You can tell Fall is well on the way, especially if you look at the parts of the country getting hit with all the heavy rainfall we've been seeing this past week. Graphic pictures on TV show us our family, friends, and colleagues battling the aftereffects of Mother Nature becoming disorganized from her normal routine. But even in the rainiest of weather one can see a certain organizational flow to humans having to deal with it. Even strangers will start to line up as they wait to see what comes next.
That's how I'm approaching my research for the non-fiction picture book I'm currently working on. While I'm not exactly sure what I will uncover, there is certainly a process I can follow to gather the information I find along the way...
STEP THREE: ORGANIZED CHAOS
I've picked my topic and initial contacts have been made to learn more about this historical event I'm researching. Now the information is starting to come in and I can't just have scraps of paper towels lying around where I've hurriedly scribbled notes from a phone call. There has to be a reason for the chaos of collecting information, a lineup of ideas which will eventually form a pattern of the path my story will take.
When I started this project the first thing I did was buy index cards. A lot of them. I have about 500 of them because one can never be too prepared when a primary source decides to call me when I'm far away from my computer and have to take handwritten notes. I keep a constant stack in a bright purple index card carrying case in my purse, along with my cool gel pen for easy access. It's like tucking a stenographer in my bag, always ready to take notes whenever I need her. My index cards are broken up into three sections because there are three parts to this event...the "star" of my story, the "catalyst" which took my "star" into the pages of history, and the people it affected one dark, autumn evening some fifty years ago. As I gather information I put date, time, contact info, and reference points on the back of each index card before tucking them into their section for later study.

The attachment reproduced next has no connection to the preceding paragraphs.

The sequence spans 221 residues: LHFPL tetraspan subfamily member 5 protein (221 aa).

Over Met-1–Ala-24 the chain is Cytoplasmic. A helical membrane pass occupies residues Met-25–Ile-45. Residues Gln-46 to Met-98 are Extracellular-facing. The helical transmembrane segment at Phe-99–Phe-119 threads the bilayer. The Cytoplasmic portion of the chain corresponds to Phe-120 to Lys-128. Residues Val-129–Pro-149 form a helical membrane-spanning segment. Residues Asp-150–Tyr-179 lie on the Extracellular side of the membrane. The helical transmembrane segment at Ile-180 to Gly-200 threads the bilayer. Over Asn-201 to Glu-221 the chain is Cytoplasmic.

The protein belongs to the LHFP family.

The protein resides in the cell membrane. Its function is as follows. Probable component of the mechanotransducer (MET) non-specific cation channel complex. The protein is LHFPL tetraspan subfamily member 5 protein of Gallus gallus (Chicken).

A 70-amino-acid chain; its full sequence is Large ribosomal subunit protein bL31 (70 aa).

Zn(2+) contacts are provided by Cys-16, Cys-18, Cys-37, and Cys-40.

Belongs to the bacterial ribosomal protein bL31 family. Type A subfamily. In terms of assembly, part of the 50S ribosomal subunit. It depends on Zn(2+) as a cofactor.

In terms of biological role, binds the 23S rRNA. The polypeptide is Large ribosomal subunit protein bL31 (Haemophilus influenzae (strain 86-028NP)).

I also have a large, multicolored (I have found bright colors keep me energized) accordion file folder for other material. Whenever I come across a newspaper article or something I've read in a book I will make a copy of it, include the appropriate reference info and file it away under a number of headings such as "primary sources", "newspaper articles", "internet", "expert", "photos", etc. I've also created a survey of about 15 questions I send to every primary source to capture their first-hand account information and as they come back I read them to see if I need to ask more questions before tucking them into the file folder as well.
Before I even began my in research I created a rough outline of how my story will flow. I begin by introducing each of the three sides to the story (beginning), then move on to how the "perfect storm" event was created (middle) and wrap things up with where are the people and things in my story now, fifty plus years later (ending). I see this story in my head. My outline provides the organized lineup for the somewhat chaotic information coming in right now, my index cards allows me to capture the smallest details flying past me, and my file folder keeps everything in a nice holding pattern until I can fit all the pieces of this puzzle together.
Next week I will talk about how I will decide what information to put in my story and which bits of research I kick to the curb!
There you have it. One writer's ongoing process for making sure her non-fiction story comes together smoothly. It makes me wonder though if I have left something out? What tips or tricks do YOU do to make sure your non-fiction research stays on the "write" track? Let me know in the comments...